For all their spiritual and theological foundation, the crusades were still wars of re-conquest (as was the case in Muslim Iberia). Christianity permeated the Middle East for centuries before the arrival of Islam, and the object of crusading was always to return the region—especially Jerusalem—to Christianity. This does not mean crusaders lacked worldly incentives. The “crusade mentality,” Tyerman says, “never excluded profit.” Nor did the existence of other motives negate religious conviction.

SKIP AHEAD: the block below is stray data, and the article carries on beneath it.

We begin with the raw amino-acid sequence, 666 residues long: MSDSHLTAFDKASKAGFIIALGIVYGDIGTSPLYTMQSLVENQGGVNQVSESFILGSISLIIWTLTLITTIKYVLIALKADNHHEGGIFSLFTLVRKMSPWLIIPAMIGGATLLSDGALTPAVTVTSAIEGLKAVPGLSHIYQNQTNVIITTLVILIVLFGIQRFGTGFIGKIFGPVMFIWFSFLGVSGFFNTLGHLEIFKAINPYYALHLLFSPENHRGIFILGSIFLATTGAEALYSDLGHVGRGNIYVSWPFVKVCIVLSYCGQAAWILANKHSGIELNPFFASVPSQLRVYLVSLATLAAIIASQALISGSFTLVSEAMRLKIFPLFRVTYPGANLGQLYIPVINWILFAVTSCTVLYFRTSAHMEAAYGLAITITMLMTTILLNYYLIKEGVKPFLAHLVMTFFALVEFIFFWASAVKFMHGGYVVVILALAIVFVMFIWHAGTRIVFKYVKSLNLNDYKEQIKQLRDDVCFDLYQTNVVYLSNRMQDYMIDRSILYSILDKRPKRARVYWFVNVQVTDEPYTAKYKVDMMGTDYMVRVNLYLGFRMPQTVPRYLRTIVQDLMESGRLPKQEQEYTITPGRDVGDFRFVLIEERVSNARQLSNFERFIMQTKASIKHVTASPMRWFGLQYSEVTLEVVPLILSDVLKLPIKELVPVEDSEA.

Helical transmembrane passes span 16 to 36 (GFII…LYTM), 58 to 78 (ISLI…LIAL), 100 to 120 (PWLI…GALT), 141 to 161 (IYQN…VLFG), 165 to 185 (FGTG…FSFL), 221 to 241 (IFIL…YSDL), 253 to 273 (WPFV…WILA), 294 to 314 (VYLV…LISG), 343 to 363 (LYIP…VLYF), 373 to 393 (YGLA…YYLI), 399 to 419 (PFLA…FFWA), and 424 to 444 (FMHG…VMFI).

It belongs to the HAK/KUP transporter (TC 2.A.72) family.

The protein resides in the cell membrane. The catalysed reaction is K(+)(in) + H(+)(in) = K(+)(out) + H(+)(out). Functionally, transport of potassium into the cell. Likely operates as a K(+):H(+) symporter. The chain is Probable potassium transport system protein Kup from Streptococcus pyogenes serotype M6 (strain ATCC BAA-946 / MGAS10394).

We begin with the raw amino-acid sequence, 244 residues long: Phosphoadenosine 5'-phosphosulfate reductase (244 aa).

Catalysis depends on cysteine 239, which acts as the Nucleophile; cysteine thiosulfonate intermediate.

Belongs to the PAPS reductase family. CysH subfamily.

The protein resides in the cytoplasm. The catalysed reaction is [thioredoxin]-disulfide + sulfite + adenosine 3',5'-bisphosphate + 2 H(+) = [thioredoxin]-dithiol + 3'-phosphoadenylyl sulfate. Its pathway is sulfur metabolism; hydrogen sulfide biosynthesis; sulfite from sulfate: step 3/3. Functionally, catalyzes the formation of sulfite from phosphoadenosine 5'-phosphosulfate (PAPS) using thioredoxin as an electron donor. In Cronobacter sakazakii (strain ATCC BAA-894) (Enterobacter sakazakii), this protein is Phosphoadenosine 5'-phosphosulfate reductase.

That the crusades were first and foremost religious endeavors did not diminish the necessity of practical planning. Practical considerations of cost—as well as any gain—were as integral to medieval war fighting as they are now. Tyerman is superb in detailing all the ways in which the crusades were funded. A complex network of international finance emerges, one in which our modern financial system has roots. “Crusade finance,” Tyerman argues, “contributed to the freeing of the land market, the opening of international credit markets and the creation of novel fiscal techniques.” He also points to surplus moveable wealth as basis of taxation, another means of funding the crusades. He makes the rather depressing case that such assessments constituted the first income taxes.